In the world of autism, few voices are more important than Temple Grandin's.
"She's one of those rare people with autism who can explain autism," says Lesley Stahl, who interviewed Grandin while reporting her recent"She's a sort of interpreter of autism for the rest of us."
Grandin has a form of autism called Asperger's, which became apparent when she was a young child possessed by temper tantrums. Doctors told her mother that the situation was hopeless, but Grandin's parents never gave up. In this 60 Minutes Overtime interview, she tells Lesley that early and aggressive childhood intervention made all the difference for her. Her parents were committed to integrating her into family life, which meant learning things like table manners. "I was expected to sit at the table, learn how to eat properly," she tells Lesley.
Grandin went on to earn a PhD in animal science and become a leading expert in livestock handling, animal welfare, and animal behavior. In 2010, Time Magazine named her one of the world's most influential people, not only because of her scientific work, but also because of her contributions to the understanding of autism.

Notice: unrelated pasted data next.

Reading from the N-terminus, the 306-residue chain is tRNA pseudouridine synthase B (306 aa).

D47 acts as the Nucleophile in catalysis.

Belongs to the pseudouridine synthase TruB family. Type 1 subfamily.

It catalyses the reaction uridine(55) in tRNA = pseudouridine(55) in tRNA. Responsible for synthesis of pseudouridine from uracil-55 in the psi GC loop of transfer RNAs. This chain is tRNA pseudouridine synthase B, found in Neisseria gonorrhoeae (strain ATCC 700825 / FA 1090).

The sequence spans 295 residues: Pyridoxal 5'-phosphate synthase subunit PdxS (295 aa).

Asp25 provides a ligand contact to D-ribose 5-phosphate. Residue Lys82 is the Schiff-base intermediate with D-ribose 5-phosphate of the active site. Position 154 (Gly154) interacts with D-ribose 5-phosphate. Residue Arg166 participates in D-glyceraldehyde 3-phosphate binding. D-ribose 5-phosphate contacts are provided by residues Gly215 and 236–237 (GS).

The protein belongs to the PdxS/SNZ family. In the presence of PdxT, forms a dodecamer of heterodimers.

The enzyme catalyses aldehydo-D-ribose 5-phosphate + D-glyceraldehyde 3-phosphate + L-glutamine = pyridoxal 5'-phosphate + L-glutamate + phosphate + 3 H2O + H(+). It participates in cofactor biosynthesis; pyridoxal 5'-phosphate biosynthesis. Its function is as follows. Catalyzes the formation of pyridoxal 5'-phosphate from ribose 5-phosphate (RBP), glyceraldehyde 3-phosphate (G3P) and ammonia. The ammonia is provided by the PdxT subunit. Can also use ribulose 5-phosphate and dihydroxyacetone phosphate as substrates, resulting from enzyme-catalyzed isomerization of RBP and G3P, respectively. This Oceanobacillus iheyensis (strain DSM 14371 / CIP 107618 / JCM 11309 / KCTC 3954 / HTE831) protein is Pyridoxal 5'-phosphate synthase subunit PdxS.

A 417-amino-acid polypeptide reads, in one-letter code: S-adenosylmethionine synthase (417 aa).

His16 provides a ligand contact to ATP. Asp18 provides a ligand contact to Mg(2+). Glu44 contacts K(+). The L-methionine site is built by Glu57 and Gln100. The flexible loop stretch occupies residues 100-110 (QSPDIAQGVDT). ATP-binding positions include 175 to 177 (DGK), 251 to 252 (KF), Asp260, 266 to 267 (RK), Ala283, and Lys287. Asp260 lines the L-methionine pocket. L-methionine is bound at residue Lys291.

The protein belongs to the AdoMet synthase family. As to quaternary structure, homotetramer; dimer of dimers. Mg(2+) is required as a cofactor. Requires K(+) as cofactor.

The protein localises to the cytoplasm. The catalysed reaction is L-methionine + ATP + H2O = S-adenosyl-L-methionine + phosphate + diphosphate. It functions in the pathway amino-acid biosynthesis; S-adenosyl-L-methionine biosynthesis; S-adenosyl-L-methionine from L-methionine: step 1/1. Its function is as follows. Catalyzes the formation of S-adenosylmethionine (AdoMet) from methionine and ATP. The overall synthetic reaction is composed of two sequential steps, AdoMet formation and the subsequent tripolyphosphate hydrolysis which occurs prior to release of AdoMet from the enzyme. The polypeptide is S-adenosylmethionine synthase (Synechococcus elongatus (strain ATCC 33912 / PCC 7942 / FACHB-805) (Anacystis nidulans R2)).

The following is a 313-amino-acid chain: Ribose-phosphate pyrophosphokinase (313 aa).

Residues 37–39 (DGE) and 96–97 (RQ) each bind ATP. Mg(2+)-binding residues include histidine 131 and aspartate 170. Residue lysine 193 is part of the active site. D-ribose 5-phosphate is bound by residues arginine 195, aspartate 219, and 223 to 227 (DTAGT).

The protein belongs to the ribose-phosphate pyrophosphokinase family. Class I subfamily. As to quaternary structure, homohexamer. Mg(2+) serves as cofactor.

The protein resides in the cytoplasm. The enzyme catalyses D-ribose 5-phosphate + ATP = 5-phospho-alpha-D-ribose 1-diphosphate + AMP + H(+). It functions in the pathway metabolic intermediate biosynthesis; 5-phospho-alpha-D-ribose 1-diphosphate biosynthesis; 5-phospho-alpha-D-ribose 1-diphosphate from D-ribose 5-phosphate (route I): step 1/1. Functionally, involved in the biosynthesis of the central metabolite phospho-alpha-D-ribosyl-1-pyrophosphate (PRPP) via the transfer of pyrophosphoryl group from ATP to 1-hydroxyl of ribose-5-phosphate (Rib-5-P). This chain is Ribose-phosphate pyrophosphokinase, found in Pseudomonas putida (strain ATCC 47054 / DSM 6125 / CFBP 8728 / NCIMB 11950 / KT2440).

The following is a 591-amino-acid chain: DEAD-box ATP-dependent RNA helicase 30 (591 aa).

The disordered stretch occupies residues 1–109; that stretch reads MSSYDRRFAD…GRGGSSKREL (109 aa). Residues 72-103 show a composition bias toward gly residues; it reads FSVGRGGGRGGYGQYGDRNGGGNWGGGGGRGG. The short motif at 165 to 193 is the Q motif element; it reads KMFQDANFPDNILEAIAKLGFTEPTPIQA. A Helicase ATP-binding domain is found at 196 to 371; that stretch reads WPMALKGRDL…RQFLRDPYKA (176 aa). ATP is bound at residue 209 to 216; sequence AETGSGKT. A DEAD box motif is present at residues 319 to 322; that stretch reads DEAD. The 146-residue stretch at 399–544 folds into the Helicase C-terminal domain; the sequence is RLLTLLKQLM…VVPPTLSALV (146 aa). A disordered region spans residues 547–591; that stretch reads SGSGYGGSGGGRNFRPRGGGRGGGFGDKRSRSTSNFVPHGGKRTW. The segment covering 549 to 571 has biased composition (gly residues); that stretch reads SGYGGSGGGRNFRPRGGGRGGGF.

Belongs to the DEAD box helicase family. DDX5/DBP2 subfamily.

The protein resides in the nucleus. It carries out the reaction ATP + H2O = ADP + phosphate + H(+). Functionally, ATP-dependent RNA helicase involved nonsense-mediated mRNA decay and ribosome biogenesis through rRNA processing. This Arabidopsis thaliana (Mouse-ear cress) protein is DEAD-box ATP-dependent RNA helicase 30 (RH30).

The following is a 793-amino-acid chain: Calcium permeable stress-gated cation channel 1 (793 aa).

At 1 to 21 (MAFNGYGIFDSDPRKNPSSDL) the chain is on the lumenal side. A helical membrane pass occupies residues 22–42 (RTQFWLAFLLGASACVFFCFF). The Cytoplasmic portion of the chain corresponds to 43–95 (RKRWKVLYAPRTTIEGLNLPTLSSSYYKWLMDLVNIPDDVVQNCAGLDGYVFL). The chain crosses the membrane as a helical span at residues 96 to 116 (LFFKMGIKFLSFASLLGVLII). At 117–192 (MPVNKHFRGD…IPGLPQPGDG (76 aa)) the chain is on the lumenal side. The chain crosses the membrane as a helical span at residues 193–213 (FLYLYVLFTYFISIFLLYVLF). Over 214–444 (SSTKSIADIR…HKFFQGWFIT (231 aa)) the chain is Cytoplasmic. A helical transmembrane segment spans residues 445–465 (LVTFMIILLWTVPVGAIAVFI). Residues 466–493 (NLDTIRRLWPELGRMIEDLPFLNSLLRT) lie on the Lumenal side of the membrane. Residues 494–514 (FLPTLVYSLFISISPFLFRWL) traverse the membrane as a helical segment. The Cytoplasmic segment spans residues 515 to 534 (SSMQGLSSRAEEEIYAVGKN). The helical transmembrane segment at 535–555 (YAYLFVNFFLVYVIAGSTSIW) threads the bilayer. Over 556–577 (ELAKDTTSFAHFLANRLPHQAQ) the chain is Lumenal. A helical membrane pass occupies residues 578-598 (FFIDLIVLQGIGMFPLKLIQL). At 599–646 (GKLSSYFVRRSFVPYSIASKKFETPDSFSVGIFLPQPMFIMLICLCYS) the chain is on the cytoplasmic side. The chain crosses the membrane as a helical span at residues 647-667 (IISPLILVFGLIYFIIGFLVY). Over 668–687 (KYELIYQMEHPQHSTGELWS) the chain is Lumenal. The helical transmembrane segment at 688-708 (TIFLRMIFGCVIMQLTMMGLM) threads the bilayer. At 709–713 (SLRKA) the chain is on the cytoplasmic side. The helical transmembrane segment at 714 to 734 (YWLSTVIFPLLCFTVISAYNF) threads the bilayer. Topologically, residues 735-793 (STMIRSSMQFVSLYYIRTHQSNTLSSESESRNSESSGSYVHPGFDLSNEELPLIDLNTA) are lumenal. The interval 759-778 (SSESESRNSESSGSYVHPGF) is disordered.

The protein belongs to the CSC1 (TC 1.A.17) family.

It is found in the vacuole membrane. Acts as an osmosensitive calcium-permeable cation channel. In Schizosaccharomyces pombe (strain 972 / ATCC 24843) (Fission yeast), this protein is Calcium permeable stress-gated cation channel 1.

"What I've tried to do is combine both my personal experiences with scientific research," Grandin says. "I like to cross the divide between the personal world and the scientific world."
Lesley's favorite moment talking with Temple Grandin? At one point, she asks Grandin how she would feel about a cure for autism. Grandin's answer is simply amazing...
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